There’s an air of anticipation inside New York’s Pace Gallery these days, where Carsten Nicolai, a German artist whose exhibitions resemble scientific laboratories, has attached a parachute to a wind machine. Every 4 minutes, the fan cranks up and inflates the parachute for 60 seconds, then stops as the parachute deflates and settles to the floor.
And what do you do when the wind stops? You wait, unless you’re talking with a friend, at which point you resume your conversation until the wind machine again rumbles to life with, despite soundproofing, the decibel level of an oncoming subway train. Nicolai, who told Co.Design that the times were “chosen by instinct,” made no changes to the parachute prototype he received. There’s a mesh opening and eight rectangular holes in the top of the parachute, which ends up looking a bit like a bull’s-eye when viewed from the side.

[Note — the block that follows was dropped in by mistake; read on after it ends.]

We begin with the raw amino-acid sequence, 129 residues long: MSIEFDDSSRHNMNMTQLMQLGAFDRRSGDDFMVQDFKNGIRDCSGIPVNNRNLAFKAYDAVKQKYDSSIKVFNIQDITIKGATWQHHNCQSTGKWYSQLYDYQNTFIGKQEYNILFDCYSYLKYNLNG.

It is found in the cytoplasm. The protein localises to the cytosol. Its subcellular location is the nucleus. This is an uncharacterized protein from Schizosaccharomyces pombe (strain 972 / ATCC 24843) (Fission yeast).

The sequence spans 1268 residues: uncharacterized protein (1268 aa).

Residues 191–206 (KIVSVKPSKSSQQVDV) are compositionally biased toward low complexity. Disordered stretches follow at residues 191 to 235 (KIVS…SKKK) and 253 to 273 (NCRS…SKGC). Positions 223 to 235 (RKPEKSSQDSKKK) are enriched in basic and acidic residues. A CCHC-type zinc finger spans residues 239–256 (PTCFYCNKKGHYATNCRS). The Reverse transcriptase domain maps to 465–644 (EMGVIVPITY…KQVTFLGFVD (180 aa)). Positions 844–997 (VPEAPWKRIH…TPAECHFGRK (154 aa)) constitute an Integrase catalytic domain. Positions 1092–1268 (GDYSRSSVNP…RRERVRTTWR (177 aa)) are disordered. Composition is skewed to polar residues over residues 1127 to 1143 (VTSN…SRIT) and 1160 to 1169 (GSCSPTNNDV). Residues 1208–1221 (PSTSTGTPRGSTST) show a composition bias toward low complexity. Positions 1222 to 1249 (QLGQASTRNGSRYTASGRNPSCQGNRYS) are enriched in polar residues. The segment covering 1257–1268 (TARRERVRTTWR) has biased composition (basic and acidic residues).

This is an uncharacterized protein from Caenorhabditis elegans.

But it’s the back-and-forth, stop-and-start performance that becomes the defining part of the experience. Nicolai said that this interaction serves as a metaphor for the “ambiguous and discontinuous interplay between natural elements and artificially produced objects”–like the seasons, which continue regardless of human design. But pionier I is livelier than that. It’s like a cat: interrupting, then retreating. It gets in your face and then disappears just as quickly as it came. And it demands attention every 4 minutes.
The installation is on view until October 22 at The Pace Gallery in New York.
[Photos courtesy of The Pace Gallery and Eigen+Art]